An AG-17D grenade launcher is located on each side of the BMPT; operated by one crew member. A total of 600 rounds of 30 mm grenades are carried for both grenade launchers. There is no reloading for the grenade launchers because each one holds 300 rounds in a single belt. Only vertical stabilization is provided for the grenade launchers. The horizontal angles that the AG-17Ds can cover are from 5° (to the left) to 27° (to the right) for the right grenade launcher and from 27° (to the left) and 5° (to the right) for the left grenade launcher. The maximum vertical elevation is +20° and the minimum is −5.5°. The muzzle velocity is 185 m/s and the fire rate is 420–480 rds/min. An effective range of 1,700 m is provided while the kill radius of the 30 mm grenades is seven meters. Automatic grenade launcher operators are equipped with the "Agat-MR" day/night independent stabilized sights.
The protection of the BMPT is superior to most MBTs, as active and passive protection is used, and additional armor (the vehicle lacks a turret), is distributed to the hull of the vehicle. The BMPT is fitted with additional ERA, on the front and sides. The side skirts are equipped with dynamical protection and latticed screens, which provides protection against RPGs. According to the characteristics of protection boards, the BMPT is superior to the T-90 tank. Unlike the T-90, protection from anti-tank weapons are also provided towards the sides and the rear of the vehicle. The ERA used by the Terminator is "Relikt" which is claimed to be twice as effective as the Kontakt-5 used by the T-90.
The Terminator possesses a System 902A automatic smoke grenade launcher on both sides of the turret which serves as camouflage and provides protection against infrared weapons. Special attention was paid to the survivability of the BMPT and its crew. Certain measures were taken to ensure this like placing the fuel tanks in a sealed housing compartment and fastening the seats towards the roof in case of a mine penetration. There are additional fuel tanks located in the rear of the hull in an armored compartment on the left fender. The vehicle is equipped with an automatic fire fighting system to fight any fires that will ignite within the vehicle.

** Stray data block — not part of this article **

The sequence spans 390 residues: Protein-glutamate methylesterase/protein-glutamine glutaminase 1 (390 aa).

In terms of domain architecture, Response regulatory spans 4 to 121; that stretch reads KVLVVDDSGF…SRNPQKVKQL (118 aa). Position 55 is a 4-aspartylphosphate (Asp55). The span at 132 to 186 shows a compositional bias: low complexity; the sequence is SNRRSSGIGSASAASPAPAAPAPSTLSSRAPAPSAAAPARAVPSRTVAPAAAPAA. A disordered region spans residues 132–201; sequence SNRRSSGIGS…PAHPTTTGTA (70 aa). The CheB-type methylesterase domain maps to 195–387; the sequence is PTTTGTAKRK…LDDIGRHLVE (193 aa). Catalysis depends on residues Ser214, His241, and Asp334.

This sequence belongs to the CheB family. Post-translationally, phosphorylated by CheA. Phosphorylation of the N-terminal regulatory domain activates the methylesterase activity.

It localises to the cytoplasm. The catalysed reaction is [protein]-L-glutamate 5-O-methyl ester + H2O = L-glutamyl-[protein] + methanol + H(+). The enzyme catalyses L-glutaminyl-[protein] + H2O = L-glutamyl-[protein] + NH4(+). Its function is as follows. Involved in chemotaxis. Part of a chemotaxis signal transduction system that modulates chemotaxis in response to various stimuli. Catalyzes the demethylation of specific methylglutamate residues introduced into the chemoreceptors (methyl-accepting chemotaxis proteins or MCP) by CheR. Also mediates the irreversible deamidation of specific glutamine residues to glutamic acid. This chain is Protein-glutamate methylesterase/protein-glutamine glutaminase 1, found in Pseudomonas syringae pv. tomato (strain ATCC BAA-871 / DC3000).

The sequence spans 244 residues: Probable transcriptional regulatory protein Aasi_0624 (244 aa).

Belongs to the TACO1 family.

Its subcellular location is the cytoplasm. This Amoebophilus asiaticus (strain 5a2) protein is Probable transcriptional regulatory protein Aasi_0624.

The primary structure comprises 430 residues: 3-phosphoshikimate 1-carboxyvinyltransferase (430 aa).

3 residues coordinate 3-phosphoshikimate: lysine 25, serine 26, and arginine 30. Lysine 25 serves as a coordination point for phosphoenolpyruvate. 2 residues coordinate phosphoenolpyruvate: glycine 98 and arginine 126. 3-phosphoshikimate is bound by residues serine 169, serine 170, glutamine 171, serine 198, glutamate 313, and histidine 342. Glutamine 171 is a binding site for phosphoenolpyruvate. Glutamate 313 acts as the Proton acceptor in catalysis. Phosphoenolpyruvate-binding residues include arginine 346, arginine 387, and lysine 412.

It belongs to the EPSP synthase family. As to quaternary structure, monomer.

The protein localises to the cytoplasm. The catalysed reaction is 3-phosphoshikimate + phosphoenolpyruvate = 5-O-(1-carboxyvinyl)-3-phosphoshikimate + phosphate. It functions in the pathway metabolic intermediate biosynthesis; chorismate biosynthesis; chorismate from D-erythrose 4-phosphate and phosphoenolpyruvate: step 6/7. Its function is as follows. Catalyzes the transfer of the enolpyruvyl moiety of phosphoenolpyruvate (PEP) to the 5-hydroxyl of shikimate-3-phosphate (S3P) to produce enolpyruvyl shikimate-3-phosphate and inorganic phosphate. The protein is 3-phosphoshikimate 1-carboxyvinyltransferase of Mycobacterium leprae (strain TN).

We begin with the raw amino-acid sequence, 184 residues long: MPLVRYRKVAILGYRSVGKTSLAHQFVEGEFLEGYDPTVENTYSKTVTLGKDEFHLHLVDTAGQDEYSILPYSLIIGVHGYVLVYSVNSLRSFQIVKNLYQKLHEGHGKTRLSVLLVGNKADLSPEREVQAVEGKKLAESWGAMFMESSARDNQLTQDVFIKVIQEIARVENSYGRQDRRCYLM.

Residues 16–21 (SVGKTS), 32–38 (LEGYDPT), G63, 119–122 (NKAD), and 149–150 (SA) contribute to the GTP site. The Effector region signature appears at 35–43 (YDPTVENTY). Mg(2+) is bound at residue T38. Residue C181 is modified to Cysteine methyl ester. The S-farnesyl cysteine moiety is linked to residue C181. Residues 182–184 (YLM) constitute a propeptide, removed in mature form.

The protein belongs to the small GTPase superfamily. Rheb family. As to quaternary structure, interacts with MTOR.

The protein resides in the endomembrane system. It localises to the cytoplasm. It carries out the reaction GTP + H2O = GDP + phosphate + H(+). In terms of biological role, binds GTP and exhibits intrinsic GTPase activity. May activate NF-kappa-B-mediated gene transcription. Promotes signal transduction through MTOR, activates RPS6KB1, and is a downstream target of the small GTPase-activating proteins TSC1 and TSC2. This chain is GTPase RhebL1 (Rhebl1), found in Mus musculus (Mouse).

Fire control system
To enable the BMPT to engage targets in both day and night conditions and when the BMPT is stationary or moving, a computerized fire-control system is fitted. The sight of the gunner includes a thermal channel, an optical channel, a guided ATGM channel, and and a laser rangefinder. The field of view sight has an independent stabilization in two planes. The sights provide detection of targets at ranges up to 7,000 m in poor weather conditions. The commander's B07-K1 panoramic sight is located at the top of the BMPT and has a 360° field of view. This panoramic sight has optical, low-level laser rangefinder and television channels. The B07-K2 standard gunner's sight consists of optical and thermal channels and a laser rangefinder. The vehicle also has hunter-killer capabilities with its separate commander's panoramic sight and gunner's sight which can detect both ground and aerial targets. The gunner is able to use the commander's sight to engage targets if his own sight is disabled or destroyed. The commander of the vehicle also has the ability to override the command to take control of the turret and guns from the gunner. The navigation system used by the BMPT is a combined GPS/GLONASS module.